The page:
There are a number of reasons to replace a radiator in your home. You might have a leak from an old and rusty radiator or you might want to fit a new heated towel rail. Whatever the reason, you will have to either do it yourself (not advisable if you have carpets) or employ the services of a plumber or heating engineer to do it for you.
A direct one for one replacement that is the same size and shape is pretty straightforward as long as the connections are the same. You need to turn off the lockshield radiator valves or TRV (thermostatic radiator valve), unbolt the radiator and drain down the radiator to remove the water. If you are decorating your house you might have done this before. The tricky bit for replacing a radiator is making sure the new brackets lineup so the connecting pipes also align and have an airtight seal when you screw them back up.
Getting a modern radiator the same size as a radiator over 40 years old is going to be a task in itself. The likelihood is you will need to extend some pipework and drain the system (not always though). For this, unless you are a plumber yourself, you will need to hire one.
A plumber can change a radiator in your home in a matter of hours. They will be in and out of your house before you have had time to look up how to do it yourself on youtube. Things get a bit more complicated when you want a different type of radiator, like a towel rail, or an additional radiator to heat extra space in a room.
When hiring a plumber to fit a new radiator make sure you get a couple of estimates or quotes so you know you are paying the right amount local to your area.
Radiators can be cold for many reasons such as;
Rust sludge blockages in radiators or pipes
Incorrect radiator fitted
Pipework issues, microbore, air locks, poor design such as pipes drop down from above
Unbalanced systems (see below)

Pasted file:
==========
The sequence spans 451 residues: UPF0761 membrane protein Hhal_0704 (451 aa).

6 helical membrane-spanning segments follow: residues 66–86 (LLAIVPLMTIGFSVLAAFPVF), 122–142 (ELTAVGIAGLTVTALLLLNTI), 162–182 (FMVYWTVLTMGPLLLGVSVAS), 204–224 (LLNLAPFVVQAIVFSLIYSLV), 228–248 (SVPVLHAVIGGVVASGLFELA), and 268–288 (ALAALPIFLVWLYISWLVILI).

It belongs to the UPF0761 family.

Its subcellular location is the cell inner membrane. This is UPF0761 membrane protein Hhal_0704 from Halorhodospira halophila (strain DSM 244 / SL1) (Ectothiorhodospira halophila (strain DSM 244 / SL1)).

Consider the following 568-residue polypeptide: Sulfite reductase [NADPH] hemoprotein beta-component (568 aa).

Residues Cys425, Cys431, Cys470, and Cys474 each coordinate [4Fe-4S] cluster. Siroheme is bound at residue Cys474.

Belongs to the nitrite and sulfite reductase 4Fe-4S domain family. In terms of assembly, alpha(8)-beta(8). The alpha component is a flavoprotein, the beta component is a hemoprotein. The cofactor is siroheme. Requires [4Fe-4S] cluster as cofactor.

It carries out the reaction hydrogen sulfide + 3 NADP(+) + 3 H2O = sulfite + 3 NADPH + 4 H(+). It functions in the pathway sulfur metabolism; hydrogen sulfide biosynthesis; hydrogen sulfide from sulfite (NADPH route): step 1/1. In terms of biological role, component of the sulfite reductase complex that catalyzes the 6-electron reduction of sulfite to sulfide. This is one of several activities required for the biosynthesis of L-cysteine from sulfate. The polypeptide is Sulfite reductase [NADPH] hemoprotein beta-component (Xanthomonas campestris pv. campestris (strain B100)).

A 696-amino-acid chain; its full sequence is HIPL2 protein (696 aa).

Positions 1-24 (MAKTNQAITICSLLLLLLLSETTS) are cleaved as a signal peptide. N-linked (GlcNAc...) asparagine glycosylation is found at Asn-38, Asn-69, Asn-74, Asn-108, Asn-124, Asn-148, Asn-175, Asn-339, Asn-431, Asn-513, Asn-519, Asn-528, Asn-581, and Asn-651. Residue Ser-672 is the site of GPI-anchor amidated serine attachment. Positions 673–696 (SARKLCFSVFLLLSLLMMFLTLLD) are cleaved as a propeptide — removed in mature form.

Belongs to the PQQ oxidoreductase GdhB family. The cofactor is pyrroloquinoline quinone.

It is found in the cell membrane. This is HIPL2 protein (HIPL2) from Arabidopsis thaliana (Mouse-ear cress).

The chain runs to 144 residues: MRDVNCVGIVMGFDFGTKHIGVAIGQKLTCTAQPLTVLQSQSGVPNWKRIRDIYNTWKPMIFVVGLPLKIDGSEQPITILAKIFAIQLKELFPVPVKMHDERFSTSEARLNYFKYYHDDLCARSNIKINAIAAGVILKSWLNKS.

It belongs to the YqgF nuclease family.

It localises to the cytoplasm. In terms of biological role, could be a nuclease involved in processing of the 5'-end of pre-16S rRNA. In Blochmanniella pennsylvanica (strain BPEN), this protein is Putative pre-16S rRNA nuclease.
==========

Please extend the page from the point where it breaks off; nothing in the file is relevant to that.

Weak or damaged circulator pump
Thermostatic radiator valves stuck shut or shut off because overheat behind curtains
So, just because it’s cold, it doesn’t mean it needs replacing. Make sure you check with a plumber or heating engineer before you decide to buy an expensive new radiator, it might be something else that needs changing.
If you are replacing radiators in the house it is also a good time to replace the lockshield valve or fit new TRV’s which will help you regulate the temperature in each room more effectively. It will be cheaper to get this done in one go, drain down the system and repressurise with a new sealed system that is airtight.
Bleeding is where there is gas at the top of radiators, this could be air where the system has lost water or the gas could be Hydrogen (burns with a blue flame) which is an indication of corrosion occurring. To bleed radiators you need a bleed key, a rag to catch drips and if a closed system you will need to top up the system pressure during and after bleeding.
Balancing radiators makes sure the circulating heating water reaches and heats up all the radiators, especially the downstairs radiators further away from the boiler. There is an art to balancing radiators requiring the lock shield valves to be open in increments and comparing how fast each radiator heats up. Turning upstairs radiator TRVs (thermostatic radiator valves) down to a lower setting means they turn off which will increase circulation downstairs.
If you think you have circulation problems and you want some help, contact a local heating engineer using HaMuch.